Monday, November 9, 2009

Distinguished Cuban intellectual in NYC, Miami

Distinguished Cuban intellectual in NYC, Miami

torres_cuevasDr. Eduardo Torres Cuevas is a Cuban national treasure. A professor of history at the University of Havana and Director of the José Martí National Library, he has received the National Literature Prize and the National Prize in Social Sciences of Cuba. His work focuses on topics of Cuban independence, abolition, slavery, popular religion, freemasonry, and the formation of “cubanidad” (i.e. what defines the Cuban identity, and what it means to be Cuban).

Dr. Torres Cuevas is currently on an extended visit to the United States; he managed to secure a visa from the U.S. government in order to give a number of lectures—including at CUNY (the City University of New York), Hunter College, and Florida International University.

His talks and presentations will be on “Rethinking Cuban History”; “The National Library of Cuba: its structure and future plans”; and “The History of Freemasonry in Cuba.” Read about them here (CUNY), here (Hunter College), and here (FIU).

For those who can attend, the event at FIU is this Friday, November 13 at 10 AM. Here, Dr. Torres Cuevas will present on the first topic: “Repensando la Historia de Cuba: La cubanidad en el contexto de las Américas,” in the LACC Conference Room, DM 358, on Modesto A. Maidique Campus.

Traditional Observance, European Concept, Affinity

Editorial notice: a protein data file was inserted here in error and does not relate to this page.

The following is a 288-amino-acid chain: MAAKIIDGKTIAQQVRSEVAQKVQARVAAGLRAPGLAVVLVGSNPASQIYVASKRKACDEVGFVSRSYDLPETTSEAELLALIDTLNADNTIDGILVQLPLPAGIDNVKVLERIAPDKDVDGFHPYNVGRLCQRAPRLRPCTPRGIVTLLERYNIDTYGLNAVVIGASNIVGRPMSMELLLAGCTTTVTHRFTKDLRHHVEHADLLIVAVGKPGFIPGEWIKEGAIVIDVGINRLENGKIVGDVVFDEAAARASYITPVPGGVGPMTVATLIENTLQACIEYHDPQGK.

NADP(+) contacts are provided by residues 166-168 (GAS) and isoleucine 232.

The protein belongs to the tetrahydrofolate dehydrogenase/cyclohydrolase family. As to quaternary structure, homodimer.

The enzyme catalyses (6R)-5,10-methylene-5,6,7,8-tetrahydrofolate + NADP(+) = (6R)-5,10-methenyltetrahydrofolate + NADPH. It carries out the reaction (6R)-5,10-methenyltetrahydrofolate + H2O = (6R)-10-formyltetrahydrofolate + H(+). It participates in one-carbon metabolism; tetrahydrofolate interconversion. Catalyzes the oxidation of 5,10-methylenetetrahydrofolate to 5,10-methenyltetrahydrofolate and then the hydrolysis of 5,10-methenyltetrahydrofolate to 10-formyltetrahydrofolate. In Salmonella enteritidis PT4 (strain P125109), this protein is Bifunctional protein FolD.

Going in circles? "If we examine wh
ere Freemasonry is at the moment, to put it bluntly, we are engaged in initiating ever more men into the craft and conferring second and third degrees on them, so that they shall in their turn confer more degrees to a new lot and be Appointed To Offices on to the Masters Chair. To what end? Is it too much to ask 'what advancement'?" -Julian Rees PGM

"What will keep them? More mindless, boring meetings? Only good will and respect keeps many brothers from walking out and it is often not enough to keep them coming back. Lodge meetings are essentially ritualized business meetings but too often there is little business being accomplished. The Master of the Lodge opens and closes in Long Form because without that tedious recital nothing would occur. This is Freemasonry in name only." - James Garland PGM

A struggling lodge is an opportunity and a rare one when there is leadership available. When a Lodge is pared down of excess it is an opportunity to bring in best practices and to look for a new path with new blood while giving committed brothers the chance help set things aright. Far too many lodges just fold up their tent or consolidate with another struggling lodge only for that lodge to do the same in another five or ten years. Many potentially good or worthwhile members are likely to see the handwriting on the wall and get out. The answers for a lodge's problems are most often to be found internally not externally. -George Brat, PGM